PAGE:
Diet myth well and truly busted

THE old diet trick of using a smaller plate to bluff your brain into eating less doesn't work, and can even make you eat more, scientists have found.

The new report published in the journal Appetite reveals when people are hungry, especially when dieting, they are unlikely to be fooled by the plate size and are inclined to realise they are eating less and overeat later.

Hunger stimulates stronger analytic processing than the plate illusion.

Portion size is one of the biggest contributors to the state's obesity crisis, but Nutrition Australia's Aloysa Hourigan says there is more to eating less than the size of the plate. Listening to hunger cues and eating more slowly play a part too.

"Portion sizes have grown over the generations," Ms Houirigan said.

"We use to have plates the size of bread and butter plates for main meals.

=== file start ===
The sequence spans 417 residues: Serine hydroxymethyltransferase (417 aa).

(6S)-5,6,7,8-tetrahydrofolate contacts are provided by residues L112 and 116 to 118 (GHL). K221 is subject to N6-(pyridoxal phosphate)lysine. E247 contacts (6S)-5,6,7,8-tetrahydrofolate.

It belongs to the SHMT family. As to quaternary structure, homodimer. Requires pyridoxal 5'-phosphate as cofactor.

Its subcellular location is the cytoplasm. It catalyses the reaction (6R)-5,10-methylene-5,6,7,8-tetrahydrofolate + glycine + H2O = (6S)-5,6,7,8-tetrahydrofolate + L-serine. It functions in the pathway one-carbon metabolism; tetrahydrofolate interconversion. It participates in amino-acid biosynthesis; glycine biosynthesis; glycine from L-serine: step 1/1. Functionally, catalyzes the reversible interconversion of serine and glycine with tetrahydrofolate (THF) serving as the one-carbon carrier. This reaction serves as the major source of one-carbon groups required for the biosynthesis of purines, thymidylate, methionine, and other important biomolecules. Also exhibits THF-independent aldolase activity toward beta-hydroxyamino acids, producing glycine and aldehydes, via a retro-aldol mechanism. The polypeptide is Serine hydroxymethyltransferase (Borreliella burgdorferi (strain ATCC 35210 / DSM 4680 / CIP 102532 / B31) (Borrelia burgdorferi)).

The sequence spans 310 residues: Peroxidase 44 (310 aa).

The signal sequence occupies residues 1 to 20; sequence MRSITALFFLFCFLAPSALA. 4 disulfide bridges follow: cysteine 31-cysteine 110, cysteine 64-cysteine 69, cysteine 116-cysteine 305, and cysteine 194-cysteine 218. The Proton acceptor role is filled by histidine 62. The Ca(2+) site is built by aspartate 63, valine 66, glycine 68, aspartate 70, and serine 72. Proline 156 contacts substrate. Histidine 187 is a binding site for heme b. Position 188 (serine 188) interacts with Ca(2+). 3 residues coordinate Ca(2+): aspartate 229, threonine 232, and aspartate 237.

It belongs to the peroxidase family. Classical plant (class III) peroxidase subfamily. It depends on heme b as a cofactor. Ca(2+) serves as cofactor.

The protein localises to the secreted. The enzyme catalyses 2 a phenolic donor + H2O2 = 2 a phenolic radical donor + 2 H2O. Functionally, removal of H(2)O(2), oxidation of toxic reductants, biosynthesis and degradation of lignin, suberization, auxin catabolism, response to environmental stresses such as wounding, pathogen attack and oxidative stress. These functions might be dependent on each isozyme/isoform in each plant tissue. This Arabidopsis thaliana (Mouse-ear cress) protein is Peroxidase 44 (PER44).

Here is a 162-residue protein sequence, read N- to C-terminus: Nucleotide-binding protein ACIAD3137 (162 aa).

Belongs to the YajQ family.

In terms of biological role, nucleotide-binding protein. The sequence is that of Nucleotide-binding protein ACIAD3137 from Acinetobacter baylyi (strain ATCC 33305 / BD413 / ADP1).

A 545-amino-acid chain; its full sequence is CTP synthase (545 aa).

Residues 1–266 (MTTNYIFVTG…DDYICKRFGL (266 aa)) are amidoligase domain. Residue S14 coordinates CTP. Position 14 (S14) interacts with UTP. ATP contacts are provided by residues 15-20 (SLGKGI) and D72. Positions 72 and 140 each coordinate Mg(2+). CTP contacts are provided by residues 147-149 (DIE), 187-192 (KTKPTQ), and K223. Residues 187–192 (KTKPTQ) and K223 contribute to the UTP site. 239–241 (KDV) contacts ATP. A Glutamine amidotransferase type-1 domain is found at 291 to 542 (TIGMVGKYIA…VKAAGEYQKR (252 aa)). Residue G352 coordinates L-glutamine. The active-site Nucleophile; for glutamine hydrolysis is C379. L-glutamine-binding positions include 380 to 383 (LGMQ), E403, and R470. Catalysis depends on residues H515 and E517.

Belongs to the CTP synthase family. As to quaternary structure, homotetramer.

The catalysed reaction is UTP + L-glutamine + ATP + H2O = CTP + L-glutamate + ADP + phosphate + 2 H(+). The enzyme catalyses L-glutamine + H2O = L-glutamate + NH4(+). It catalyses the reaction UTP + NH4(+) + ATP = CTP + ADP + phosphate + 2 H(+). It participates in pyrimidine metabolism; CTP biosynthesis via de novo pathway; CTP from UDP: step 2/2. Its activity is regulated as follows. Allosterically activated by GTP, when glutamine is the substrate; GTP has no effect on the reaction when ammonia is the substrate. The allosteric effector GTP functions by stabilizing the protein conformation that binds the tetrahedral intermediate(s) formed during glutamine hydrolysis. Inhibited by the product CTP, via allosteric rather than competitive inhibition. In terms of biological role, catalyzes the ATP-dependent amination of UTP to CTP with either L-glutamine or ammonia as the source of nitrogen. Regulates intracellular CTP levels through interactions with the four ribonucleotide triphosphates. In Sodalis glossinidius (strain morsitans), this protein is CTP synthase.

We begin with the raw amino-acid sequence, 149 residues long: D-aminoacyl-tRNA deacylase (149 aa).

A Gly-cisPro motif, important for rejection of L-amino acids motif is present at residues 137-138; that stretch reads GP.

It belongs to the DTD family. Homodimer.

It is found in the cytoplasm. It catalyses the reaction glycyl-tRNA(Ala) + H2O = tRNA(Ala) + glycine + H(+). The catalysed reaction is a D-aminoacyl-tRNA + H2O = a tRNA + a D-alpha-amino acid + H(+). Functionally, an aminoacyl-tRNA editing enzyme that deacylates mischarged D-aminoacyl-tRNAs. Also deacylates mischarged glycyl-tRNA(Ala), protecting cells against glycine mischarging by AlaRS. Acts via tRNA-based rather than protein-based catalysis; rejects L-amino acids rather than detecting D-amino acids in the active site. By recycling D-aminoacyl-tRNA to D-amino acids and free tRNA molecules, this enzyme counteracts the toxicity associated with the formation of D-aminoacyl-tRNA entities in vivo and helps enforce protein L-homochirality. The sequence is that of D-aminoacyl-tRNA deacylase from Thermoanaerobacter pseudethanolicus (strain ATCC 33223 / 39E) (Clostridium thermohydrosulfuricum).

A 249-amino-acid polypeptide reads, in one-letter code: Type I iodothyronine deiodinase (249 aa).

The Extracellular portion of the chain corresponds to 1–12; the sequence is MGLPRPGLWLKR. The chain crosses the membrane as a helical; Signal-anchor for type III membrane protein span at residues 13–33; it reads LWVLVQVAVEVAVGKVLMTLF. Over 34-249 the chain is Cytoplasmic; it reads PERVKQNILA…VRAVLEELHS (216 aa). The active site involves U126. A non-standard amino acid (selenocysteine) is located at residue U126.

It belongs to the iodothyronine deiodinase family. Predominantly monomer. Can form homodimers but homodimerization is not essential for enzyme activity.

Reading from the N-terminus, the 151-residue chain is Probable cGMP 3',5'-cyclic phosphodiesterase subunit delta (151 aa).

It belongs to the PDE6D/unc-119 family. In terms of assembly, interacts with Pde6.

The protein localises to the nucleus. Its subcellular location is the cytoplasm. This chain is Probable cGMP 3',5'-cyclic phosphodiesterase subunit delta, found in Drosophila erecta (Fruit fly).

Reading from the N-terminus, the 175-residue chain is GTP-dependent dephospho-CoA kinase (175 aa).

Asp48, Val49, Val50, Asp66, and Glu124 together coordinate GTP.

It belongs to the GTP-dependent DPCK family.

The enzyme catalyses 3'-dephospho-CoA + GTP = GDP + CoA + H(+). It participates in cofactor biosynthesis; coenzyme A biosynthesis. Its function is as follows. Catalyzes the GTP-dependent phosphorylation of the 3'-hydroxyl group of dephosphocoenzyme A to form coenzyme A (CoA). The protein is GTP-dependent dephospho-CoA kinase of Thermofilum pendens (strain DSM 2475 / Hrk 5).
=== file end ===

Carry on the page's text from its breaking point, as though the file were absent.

"Today's society is all about upsizing and offering all-you-can-eat deals."

The research is from the public health research university Ben-Gurion University of the Negev.

Larissa Hlinovsky watches her food intake. Picture: Annette Dew
Larissa Hlinovsky watches her food intake. Picture: Annette Dew

A 2018 report by the Australian Institute of Health and Welfare found upsizing of portions had been a contributor to the number of severely obese Australian adults almost doubling since 1995.

"It is important to train yourself to eat less," Ms Hourigan said.

"That means taking your time, putting down your knife and fork between bites and being mindful and not rushing.

"Also, if you are still hungry after eating, get up and distract yourself with something else. The brain takes time to register being satisfied."

Nutrition Australia recommends filling one-quarter of the plate with protein, one-quarter with starchy foods such as sweet potato, and the remaining half with vegetables.

Larissa Hlinovsky, 29, from Carindale, says she has to watch her food intake.

"I think that eating more smaller healthy meals on small plates throughout the day helps keep you more sustained than sitting down to one really big meal," she said.



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